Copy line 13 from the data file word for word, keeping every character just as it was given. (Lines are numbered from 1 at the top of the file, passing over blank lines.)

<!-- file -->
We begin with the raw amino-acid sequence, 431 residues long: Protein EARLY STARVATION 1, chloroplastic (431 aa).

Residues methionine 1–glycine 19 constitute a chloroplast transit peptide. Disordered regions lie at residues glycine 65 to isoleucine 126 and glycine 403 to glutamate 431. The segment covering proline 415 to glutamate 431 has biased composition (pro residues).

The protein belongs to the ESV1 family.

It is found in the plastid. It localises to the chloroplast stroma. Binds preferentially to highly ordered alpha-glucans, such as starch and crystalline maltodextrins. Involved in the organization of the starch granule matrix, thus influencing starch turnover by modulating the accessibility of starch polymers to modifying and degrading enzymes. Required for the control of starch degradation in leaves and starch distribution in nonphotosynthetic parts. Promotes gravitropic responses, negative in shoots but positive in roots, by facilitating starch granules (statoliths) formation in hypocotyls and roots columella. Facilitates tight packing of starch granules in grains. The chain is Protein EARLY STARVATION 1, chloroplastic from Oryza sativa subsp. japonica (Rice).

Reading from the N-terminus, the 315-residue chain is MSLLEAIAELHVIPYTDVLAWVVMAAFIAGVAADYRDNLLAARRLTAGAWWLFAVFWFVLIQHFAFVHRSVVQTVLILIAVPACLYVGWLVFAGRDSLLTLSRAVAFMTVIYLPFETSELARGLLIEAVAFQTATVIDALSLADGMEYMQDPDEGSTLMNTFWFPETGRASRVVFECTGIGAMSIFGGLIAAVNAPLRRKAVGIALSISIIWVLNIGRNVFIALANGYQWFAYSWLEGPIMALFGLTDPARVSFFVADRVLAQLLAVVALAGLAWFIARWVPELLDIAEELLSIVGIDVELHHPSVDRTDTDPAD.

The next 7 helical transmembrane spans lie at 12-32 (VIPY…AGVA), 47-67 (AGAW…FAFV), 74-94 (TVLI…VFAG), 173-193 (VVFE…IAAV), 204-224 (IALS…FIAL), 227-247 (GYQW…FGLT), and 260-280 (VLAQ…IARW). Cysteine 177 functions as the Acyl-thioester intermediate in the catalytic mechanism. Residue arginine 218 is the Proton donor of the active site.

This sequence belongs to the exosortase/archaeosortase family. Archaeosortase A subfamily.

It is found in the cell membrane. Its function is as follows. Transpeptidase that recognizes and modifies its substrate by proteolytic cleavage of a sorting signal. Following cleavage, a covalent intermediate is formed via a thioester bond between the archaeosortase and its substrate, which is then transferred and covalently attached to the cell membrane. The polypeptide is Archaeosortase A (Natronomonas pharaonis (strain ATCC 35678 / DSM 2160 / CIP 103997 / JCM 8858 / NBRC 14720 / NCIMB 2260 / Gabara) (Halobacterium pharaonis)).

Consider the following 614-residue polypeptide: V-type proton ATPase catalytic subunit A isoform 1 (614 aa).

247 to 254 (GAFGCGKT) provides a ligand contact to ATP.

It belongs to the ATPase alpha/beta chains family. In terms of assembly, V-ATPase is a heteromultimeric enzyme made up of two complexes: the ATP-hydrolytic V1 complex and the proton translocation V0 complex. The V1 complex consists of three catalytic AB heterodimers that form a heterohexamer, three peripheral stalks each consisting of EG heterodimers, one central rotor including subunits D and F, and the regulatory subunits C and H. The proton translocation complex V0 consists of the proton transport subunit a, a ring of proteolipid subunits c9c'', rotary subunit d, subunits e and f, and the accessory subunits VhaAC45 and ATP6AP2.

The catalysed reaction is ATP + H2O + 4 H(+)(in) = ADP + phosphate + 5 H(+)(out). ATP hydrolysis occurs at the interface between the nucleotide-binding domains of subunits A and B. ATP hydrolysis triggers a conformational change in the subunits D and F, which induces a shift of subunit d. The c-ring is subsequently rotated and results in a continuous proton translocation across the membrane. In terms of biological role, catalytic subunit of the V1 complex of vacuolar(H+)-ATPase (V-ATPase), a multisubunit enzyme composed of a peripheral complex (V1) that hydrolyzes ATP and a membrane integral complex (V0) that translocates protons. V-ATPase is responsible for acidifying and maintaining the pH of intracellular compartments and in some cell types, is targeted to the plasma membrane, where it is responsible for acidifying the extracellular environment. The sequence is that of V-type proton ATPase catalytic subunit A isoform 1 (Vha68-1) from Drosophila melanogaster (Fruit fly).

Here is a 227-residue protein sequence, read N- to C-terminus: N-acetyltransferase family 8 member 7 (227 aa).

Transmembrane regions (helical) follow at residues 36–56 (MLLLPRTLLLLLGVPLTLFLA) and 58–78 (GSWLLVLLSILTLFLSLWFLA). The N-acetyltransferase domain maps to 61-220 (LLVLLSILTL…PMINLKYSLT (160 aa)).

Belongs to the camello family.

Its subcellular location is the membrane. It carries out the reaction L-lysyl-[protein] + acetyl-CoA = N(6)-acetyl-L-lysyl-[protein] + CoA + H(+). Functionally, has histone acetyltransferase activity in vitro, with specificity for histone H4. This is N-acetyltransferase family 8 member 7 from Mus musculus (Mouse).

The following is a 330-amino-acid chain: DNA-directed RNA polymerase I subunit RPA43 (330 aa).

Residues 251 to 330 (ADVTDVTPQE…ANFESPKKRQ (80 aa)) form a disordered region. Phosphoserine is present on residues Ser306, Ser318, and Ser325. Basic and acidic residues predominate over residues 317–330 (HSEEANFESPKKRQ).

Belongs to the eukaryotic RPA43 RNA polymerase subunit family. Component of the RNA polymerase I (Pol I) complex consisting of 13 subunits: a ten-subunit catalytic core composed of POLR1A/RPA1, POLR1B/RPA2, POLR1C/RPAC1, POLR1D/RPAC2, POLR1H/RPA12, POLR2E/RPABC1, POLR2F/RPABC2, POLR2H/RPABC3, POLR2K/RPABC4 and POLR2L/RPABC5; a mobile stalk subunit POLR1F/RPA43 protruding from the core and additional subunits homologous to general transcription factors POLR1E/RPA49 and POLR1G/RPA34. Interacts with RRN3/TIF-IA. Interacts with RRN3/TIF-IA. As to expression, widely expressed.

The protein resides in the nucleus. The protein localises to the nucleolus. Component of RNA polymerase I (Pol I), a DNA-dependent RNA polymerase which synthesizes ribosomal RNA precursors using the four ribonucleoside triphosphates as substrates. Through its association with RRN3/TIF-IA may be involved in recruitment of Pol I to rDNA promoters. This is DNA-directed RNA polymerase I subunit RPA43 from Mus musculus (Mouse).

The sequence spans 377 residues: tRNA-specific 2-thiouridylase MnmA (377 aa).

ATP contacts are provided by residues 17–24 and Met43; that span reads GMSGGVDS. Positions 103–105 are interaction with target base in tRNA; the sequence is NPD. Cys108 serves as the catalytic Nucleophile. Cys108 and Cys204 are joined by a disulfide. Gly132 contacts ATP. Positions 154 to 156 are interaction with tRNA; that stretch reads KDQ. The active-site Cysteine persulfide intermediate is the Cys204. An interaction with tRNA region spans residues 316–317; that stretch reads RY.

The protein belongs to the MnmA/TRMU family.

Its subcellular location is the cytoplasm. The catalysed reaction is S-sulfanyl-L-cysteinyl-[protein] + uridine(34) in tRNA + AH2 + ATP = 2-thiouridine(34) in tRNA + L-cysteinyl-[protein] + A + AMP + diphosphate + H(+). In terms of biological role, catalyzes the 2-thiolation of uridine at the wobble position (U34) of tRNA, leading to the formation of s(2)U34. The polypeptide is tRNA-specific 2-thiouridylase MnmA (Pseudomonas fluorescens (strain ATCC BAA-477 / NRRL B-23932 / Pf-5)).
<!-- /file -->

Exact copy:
Here is a 227-residue protein sequence, read N- to C-terminus: N-acetyltransferase family 8 member 7 (227 aa).